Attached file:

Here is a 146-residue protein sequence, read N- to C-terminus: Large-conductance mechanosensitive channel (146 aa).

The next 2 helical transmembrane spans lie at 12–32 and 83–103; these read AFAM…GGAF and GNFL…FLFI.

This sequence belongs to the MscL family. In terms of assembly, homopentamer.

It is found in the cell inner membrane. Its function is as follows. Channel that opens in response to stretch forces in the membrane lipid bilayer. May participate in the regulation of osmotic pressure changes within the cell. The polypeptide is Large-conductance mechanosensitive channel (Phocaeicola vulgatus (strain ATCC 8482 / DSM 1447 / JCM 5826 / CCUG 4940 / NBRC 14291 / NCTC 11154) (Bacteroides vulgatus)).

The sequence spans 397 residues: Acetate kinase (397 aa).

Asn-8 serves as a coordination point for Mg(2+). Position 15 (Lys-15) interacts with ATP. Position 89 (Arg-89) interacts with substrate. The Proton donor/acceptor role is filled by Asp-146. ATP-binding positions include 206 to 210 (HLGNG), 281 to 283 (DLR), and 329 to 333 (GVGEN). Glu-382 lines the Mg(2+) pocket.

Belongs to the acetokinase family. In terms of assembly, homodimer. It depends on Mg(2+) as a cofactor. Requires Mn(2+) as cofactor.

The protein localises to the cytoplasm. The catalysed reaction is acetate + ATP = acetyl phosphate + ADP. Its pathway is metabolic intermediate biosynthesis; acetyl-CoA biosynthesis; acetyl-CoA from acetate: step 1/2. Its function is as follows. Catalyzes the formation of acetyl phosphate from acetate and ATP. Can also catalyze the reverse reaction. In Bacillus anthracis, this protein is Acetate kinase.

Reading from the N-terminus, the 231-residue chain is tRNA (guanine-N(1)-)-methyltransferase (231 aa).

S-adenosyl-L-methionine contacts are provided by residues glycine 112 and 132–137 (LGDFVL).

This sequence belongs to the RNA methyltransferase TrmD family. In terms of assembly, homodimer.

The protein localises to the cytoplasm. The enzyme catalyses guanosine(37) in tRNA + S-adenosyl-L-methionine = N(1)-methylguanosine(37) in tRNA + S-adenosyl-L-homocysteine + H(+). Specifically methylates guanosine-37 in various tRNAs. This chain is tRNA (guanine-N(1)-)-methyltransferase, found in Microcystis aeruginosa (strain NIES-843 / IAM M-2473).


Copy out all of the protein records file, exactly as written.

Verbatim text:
Here is a 146-residue protein sequence, read N- to C-terminus: Large-conductance mechanosensitive channel (146 aa).

The next 2 helical transmembrane spans lie at 12–32 and 83–103; these read AFAM…GGAF and GNFL…FLFI.

This sequence belongs to the MscL family. In terms of assembly, homopentamer.

It is found in the cell inner membrane. Its function is as follows. Channel that opens in response to stretch forces in the membrane lipid bilayer. May participate in the regulation of osmotic pressure changes within the cell. The polypeptide is Large-conductance mechanosensitive channel (Phocaeicola vulgatus (strain ATCC 8482 / DSM 1447 / JCM 5826 / CCUG 4940 / NBRC 14291 / NCTC 11154) (Bacteroides vulgatus)).

The sequence spans 397 residues: Acetate kinase (397 aa).

Asn-8 serves as a coordination point for Mg(2+). Position 15 (Lys-15) interacts with ATP. Position 89 (Arg-89) interacts with substrate. The Proton donor/acceptor role is filled by Asp-146. ATP-binding positions include 206 to 210 (HLGNG), 281 to 283 (DLR), and 329 to 333 (GVGEN). Glu-382 lines the Mg(2+) pocket.

Belongs to the acetokinase family. In terms of assembly, homodimer. It depends on Mg(2+) as a cofactor. Requires Mn(2+) as cofactor.

The protein localises to the cytoplasm. The catalysed reaction is acetate + ATP = acetyl phosphate + ADP. Its pathway is metabolic intermediate biosynthesis; acetyl-CoA biosynthesis; acetyl-CoA from acetate: step 1/2. Its function is as follows. Catalyzes the formation of acetyl phosphate from acetate and ATP. Can also catalyze the reverse reaction. In Bacillus anthracis, this protein is Acetate kinase.

Reading from the N-terminus, the 231-residue chain is tRNA (guanine-N(1)-)-methyltransferase (231 aa).

S-adenosyl-L-methionine contacts are provided by residues glycine 112 and 132–137 (LGDFVL).

This sequence belongs to the RNA methyltransferase TrmD family. In terms of assembly, homodimer.

The protein localises to the cytoplasm. The enzyme catalyses guanosine(37) in tRNA + S-adenosyl-L-methionine = N(1)-methylguanosine(37) in tRNA + S-adenosyl-L-homocysteine + H(+). Specifically methylates guanosine-37 in various tRNAs. This chain is tRNA (guanine-N(1)-)-methyltransferase, found in Microcystis aeruginosa (strain NIES-843 / IAM M-2473).